Nick Wheeler

It all began with flowers

While some entrepreneurs will insist that forensic market research is the key to long-term success, that was never Nick Wheeler’s style. He wanted to do something he liked and it just so happened he liked shirts - “the smell of crisp clean cotton”.

HOF Entrepreneurs Nick Wheeler 1920X1080 (002)

Nick Wheeler, is the founder of shirtmaker Charles Tyrwhitt (his middle names), which he established in 1986. Today, it has grown to be the UK’s largest mail-order shirt business. He tells Smith & Williamson how it started with selling flowers.

While some entrepreneurs will insist that forensic market research is the key to long-term success, that was never Nick Wheeler’s style. He wanted to do something he liked and it just so happened he liked shirts - “the smell of crisp clean cotton”.

Despite an otherwise conventional upbringing – Eton, Bristol University, a graduate traineeship at a management consultancy – he always had a hankering to be an entrepreneur. His first venture was to sell flowers at Wolverhampton market. “My father was a closet entrepreneur. It wasn’t his day job, but he loved to wheel and deal. I always wanted my own business. I knew it would be tough, but I knew I couldn’t work for anyone else.”

He had a number of false starts. At school he set up a photography business, which saw him standing on Putney Bridge taking pictures of rowing boats, sending the picture to every school and university and encouraging them to buy. While this was a good business and made money, later ventures in the shoe business didn’t prove as fruitful.

“When I got to university, I decided that shoes were the way forward. I’d been travelling and picked up a pair of made-to-measure shoes in India. They were well made and great value. I thought I’d see if my friends were interested and before I knew it I had 50 orders. I carefully measured round their feet and faxed the measurements to India. Fax technology let me down and the shoes that came back were fit for pixies and clowns. None fitted. I knew it was time to move on to shirts."

Self-confessedly, Nick may not have been ‘big on research’, but he did start with some basic rules: they had to be great quality, great value for money and the business had to give great service.

The next few years were an exercise in persistence. Pretty much everyone told him to give up. He struggled to gain traction, but it came good and, he believes, showed an important truth about entrepreneurship: “Don’t give up, become the best at what you do. Anybody can definitely do it, but most just give up. You’ve got to stick at it. Big time.”

“As an entrepreneur, you might just know it’s going to work but a lot of people don’t really want it to succeed. Corporate types tend to go for the safe option. They just want security and don’t get being an entrepreneur.” They may not be the best people to give advice or encouragement.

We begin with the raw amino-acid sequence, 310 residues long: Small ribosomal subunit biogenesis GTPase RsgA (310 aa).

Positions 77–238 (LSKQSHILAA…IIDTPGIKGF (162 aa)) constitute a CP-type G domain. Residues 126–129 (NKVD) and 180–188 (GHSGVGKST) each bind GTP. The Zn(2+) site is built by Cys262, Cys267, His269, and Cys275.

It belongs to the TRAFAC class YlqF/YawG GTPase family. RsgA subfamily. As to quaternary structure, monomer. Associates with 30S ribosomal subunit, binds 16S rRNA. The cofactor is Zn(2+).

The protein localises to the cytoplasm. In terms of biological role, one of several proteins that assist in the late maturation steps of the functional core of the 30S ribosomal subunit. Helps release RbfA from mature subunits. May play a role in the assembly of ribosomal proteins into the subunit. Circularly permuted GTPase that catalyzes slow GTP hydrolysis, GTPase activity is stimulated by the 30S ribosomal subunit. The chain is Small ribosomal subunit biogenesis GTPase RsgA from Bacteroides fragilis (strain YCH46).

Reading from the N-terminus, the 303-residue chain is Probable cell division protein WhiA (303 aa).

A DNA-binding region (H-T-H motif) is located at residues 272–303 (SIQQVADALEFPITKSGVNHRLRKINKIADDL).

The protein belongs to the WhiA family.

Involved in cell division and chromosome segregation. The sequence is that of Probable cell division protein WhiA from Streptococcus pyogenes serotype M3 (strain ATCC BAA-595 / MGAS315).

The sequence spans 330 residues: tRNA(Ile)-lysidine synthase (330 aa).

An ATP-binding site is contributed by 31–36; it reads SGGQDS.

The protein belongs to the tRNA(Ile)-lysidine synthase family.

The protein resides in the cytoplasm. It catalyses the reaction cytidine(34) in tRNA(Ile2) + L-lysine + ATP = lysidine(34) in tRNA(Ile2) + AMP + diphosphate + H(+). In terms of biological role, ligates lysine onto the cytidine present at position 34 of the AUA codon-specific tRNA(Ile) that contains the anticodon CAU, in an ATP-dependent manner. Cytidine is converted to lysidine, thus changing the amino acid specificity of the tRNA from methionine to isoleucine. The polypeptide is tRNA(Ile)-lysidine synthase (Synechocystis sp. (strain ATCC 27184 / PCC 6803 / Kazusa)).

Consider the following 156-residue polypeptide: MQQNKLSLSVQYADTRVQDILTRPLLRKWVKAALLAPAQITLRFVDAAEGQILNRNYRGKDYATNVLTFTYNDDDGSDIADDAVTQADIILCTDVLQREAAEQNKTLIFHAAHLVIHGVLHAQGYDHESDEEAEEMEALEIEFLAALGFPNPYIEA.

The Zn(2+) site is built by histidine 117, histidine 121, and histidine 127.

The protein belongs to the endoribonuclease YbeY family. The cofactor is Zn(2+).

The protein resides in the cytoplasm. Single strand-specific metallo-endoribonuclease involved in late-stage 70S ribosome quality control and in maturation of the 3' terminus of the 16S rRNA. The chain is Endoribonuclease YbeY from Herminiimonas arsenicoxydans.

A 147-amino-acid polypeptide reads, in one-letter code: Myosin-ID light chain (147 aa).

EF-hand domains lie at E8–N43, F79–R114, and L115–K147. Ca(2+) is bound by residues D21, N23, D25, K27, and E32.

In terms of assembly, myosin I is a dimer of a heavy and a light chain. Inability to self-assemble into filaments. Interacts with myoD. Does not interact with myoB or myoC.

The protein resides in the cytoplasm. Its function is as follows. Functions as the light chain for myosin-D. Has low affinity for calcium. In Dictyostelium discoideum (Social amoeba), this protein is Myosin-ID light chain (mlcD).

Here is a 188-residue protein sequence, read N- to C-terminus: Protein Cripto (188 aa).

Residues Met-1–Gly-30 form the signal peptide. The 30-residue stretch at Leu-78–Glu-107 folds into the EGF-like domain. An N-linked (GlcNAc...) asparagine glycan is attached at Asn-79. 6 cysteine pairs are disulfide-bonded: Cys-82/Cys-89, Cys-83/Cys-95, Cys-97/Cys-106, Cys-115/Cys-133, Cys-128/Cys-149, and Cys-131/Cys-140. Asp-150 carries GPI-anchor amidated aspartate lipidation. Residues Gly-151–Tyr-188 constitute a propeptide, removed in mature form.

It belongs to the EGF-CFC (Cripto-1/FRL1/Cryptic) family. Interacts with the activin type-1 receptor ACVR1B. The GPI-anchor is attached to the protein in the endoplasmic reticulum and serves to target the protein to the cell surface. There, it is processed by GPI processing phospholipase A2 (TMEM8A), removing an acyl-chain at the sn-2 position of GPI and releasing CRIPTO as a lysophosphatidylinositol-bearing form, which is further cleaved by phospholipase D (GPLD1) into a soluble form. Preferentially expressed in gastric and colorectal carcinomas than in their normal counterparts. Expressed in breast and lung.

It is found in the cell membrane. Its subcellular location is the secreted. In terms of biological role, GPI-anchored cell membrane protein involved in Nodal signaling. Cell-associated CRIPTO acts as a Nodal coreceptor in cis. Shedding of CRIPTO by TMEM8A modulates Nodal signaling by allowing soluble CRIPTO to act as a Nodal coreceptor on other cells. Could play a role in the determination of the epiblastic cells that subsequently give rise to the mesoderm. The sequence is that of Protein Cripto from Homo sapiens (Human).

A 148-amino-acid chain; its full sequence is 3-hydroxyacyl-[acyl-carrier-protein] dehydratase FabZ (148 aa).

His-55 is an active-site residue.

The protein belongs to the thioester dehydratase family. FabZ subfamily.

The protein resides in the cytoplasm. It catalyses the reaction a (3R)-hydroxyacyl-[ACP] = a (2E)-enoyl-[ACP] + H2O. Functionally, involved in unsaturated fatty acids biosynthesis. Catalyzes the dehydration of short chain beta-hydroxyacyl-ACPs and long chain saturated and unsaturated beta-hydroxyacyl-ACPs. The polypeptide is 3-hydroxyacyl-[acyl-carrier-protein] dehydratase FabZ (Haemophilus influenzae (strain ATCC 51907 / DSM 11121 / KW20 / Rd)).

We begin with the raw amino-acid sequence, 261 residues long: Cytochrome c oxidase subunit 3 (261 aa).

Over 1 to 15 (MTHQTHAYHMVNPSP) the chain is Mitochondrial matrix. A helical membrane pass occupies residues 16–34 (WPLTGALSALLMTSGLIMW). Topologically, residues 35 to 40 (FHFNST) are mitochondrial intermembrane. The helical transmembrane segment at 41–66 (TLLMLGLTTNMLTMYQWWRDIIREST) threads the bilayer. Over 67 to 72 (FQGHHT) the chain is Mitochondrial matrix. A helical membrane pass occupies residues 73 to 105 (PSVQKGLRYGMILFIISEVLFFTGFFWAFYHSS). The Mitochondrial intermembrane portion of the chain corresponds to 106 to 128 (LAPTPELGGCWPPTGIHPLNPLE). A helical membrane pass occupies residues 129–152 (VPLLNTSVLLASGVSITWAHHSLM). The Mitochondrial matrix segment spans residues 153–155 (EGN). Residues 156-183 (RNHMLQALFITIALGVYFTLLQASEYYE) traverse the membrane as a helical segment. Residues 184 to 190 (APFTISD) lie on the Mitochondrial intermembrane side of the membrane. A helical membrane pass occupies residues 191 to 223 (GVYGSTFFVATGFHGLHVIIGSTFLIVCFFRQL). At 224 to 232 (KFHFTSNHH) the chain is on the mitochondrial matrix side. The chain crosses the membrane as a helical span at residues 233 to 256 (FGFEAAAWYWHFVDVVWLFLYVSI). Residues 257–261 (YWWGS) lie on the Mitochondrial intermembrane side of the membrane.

The business has had its ups and downs. Notably when it went into receivership in 1994. Nick bought it back from the receiver for next to nothing and admits it was a huge shock: “We got let down by a supplier, but I also made a big mistake when I bought a chain of children’s clothing shops. One of the biggest lessons I’ve learned is focus. We should have focused on being the best shirt company in the world rather than diluting our focus with kid’s clothing.”

He says there will often come a point when the entrepreneur is no longer the best person to run the business. He has seen too many entrepreneurs fail to understand this and end up hitting a glass ceiling. The result is that the business fails to reach its full potential. As he sees it, it is often this decision that defines the entrepreneurs that do well versus those that don’t.

Nick’s wife is also a successful entrepreneur, having founded the White Company in 1994. He believes this was useful: “I think it was definitely helpful to have both of us with our own businesses. It meant we could take risks that we might not have been able to take if both of us were in the same business.” His experience informed her experience: “I made a load of mistakes that she didn’t then have to make. I hope I persuaded her to steer a less choppy path.”

His lessons for other entrepreneurs? “Focus on what you’re good at, why you’re different. Don’t get distracted. When I sold men’s shirts to men, the business went well. For some reason I thought I could sell children’s clothes. It was a different business altogether and I lost more money in three months than I’d made in the previous three years. Entrepreneurs can sometimes believe their own hype. They start a business, it does well and they think it’s because they’re really clever. A lot of the time it is because they are in the right place, right time.”

He also believes entrepreneurs should keep a ‘not to do’ list, to remind themselves of what not to do. Growth needs to be for the right reasons and shouldn’t come at the expense of quality, value or service. “It’s all about the people who work in the business – customers, workers, suppliers – and getting them really engaged. Get all that right and you end up with a great business. If a business isn’t growing, it’s difficult to make people love it. You need to create opportunities for ambitious people.”

 

 
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